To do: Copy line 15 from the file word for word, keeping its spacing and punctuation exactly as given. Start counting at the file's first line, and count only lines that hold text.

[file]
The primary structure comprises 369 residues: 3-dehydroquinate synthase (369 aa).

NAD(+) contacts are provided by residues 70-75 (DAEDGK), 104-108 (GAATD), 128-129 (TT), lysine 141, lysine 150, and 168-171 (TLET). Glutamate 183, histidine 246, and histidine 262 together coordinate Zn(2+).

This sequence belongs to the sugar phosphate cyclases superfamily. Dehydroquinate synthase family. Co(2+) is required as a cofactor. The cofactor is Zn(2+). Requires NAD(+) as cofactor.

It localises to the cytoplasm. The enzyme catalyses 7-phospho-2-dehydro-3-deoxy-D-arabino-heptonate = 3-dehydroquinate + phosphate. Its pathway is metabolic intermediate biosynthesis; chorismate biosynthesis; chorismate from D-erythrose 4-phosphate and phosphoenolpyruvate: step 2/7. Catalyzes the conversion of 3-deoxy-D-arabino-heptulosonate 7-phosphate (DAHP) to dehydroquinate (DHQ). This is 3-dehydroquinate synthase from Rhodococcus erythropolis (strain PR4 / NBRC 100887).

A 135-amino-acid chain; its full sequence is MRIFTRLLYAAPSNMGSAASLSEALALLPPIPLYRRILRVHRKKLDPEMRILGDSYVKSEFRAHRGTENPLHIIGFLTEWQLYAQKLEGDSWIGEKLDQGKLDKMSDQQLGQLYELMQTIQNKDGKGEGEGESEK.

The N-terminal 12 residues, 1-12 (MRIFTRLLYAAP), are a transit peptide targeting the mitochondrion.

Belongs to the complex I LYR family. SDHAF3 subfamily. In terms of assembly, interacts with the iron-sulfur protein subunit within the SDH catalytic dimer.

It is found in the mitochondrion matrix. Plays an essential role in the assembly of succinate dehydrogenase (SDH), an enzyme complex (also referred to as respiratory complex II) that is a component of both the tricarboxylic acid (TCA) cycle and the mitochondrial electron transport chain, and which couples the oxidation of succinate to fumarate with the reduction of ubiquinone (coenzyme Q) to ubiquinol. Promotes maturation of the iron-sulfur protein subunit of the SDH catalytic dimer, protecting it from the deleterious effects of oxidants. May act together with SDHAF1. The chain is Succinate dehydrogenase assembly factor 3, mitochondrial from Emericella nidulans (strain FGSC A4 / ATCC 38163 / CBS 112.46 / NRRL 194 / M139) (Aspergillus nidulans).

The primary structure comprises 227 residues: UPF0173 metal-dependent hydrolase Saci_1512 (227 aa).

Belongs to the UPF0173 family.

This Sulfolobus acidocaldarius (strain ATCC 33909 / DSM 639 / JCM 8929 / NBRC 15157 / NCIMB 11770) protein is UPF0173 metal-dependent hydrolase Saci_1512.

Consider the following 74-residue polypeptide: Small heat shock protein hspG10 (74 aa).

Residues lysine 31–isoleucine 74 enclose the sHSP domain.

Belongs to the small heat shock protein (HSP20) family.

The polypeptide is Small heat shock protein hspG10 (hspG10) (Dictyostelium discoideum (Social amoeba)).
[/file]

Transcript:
The polypeptide is Small heat shock protein hspG10 (hspG10) (Dictyostelium discoideum (Social amoeba)).